And that is an issue. As I said, originally it was thought that people would spend an hour or so looking around and then head for the shop or the café. Not so. The average visit is more like 90 minutes and some people are spending four hours looking around the exhibits and listening to the commentary points staged around the floors. Some people were spending an hour on just the first floor. The conclusion is that once people arrive they become absorbed by the stories of the exhibits and the enthusiasm of the volunteers dressed in period costume or others who are there to act as guides and question answerers. When I went round the museum there were groups of people at every commentary point. Since some of those commentarries run for many minutes it explains why people are taking longer than expected. It also shows a level of interest that perhaps the organisers didn’t appreciate before the Mary Rose opened.

The museum operates a “one-way” approach to guiding visitors through the exhibit so that as many people as possible can see the exhibits and make-way for those that follow. Comment and the completed customer satisfaction forms suggest that some people prefer to wander back and forth. Whether they do or not, it shows that this museum is listening to what its visitors are saying. More seats have been placed around the exhibits, bigger signage has been installed and more kids’ trails mapped out.

On the whole though people are satisfied with what they see. Those saying that they are satisfied or very satisfied is running at 93% and- if you believe TripAdvisor – 90% of people are giving the museum either four or five stars.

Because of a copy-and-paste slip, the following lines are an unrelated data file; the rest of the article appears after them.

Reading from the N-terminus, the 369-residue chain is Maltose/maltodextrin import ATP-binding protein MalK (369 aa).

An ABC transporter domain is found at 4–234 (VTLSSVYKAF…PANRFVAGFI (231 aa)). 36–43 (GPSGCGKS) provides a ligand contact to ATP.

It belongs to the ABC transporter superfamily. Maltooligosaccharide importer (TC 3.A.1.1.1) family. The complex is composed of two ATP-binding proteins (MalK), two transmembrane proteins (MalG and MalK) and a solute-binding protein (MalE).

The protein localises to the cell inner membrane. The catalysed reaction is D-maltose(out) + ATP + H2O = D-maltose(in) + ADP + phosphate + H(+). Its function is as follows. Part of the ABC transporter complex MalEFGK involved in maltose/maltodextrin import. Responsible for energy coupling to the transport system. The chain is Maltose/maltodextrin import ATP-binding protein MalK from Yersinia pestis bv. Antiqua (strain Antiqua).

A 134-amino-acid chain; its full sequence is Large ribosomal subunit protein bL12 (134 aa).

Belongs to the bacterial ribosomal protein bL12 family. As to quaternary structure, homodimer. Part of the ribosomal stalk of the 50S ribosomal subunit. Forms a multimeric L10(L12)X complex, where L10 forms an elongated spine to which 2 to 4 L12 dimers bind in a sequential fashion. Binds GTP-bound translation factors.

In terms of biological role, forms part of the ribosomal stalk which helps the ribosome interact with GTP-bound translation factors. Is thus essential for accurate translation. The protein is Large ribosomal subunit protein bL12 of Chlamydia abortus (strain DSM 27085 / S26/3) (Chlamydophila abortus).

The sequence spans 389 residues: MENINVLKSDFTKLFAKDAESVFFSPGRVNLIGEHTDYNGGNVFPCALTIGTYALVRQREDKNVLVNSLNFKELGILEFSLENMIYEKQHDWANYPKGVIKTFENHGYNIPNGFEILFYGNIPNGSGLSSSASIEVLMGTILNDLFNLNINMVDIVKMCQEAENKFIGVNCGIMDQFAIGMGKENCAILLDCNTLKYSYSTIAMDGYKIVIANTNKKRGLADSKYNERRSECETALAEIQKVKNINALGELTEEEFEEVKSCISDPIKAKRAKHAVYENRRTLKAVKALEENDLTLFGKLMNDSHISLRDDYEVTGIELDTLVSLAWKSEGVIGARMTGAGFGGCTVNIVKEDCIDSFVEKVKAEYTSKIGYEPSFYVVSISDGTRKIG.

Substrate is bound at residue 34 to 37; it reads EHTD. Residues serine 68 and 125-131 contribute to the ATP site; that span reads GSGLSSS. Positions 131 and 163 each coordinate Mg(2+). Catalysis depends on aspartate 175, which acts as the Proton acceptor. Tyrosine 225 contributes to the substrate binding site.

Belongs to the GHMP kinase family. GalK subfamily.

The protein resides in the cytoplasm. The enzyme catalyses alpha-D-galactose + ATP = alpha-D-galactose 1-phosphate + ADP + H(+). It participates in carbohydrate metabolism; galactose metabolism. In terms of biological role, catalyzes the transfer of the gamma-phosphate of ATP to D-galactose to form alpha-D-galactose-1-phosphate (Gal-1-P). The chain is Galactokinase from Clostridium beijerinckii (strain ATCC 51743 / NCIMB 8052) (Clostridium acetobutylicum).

the cafe might be empty but it is very popular. Luckily there are several more in the Dockyard

the cafe might be empty in this image but it is very popular. Luckily there are several more in the Dockyard

So when should you visit? I suggest the middle of the week if you want quite a bit of time looking around. It’s less busy than at weekends  and you will find out that you will spend more time there than you think.

A sure sign of how popular an attraction has become is the sale of its guidebook. If people feel that they haven’t had value-for-money they don’t buy it. At the Mary Rose, the guidebook is the biggest seller but visitors also demanded a more in-depth book that chronicled the whole story. Now there is one and that is selling well. The next best seller may surprise you. It’s ale. The management scoured brewers to find an ale that would be unique to them. They didn’t want an ale that had just got a Mary Rose label stuck over the top of something that you could buy in any supermarket. So a husband and wife team from Devon has produced an ale that -for once – you can say is unique.  And I saw bottles being sold and sold whilst I was there last week. Some people got no further than the benches outside and were downing them there!

Obviously there is an educational element to the Mary Rose. Over 30,000 school children have so far visited the museum and some of those have come from as far afield as South Wales. But if avoiding schoolchildren is your aim than try after 2pm and you’ll still have two-and-a-half hours to enjoy it. I suspect in the hight of Summer, the opening hours may lengthen.

and the Mary Rose itself. But how more does the Solent silt possess?

and the Mary Rose itself. But how much more does the Solent silt possess?

This year, the emphasis is on the conservation of the relics. Lying on the Solent for hundreds of years means that items need to be carefully considered. The smell of tarred rope and peppercorns is still there to behold. But conservation takes money and the Mary Rose must become self-financing as soon as possible as there is a shortfall of £400,000 to be found every year. Luckily interest is high, the Heritage Lottery Fund has come to the party and many visitors are becoming “Friends.”

They are helped by having over ninety volunteers that they museum can call upon and at least twelve are on duty to help you get the most from your visit.  Volunteers are the backbone of many museums and the Mary Rose is no exception. They help to bring alive a ship the like of which you won’t find anywhere else.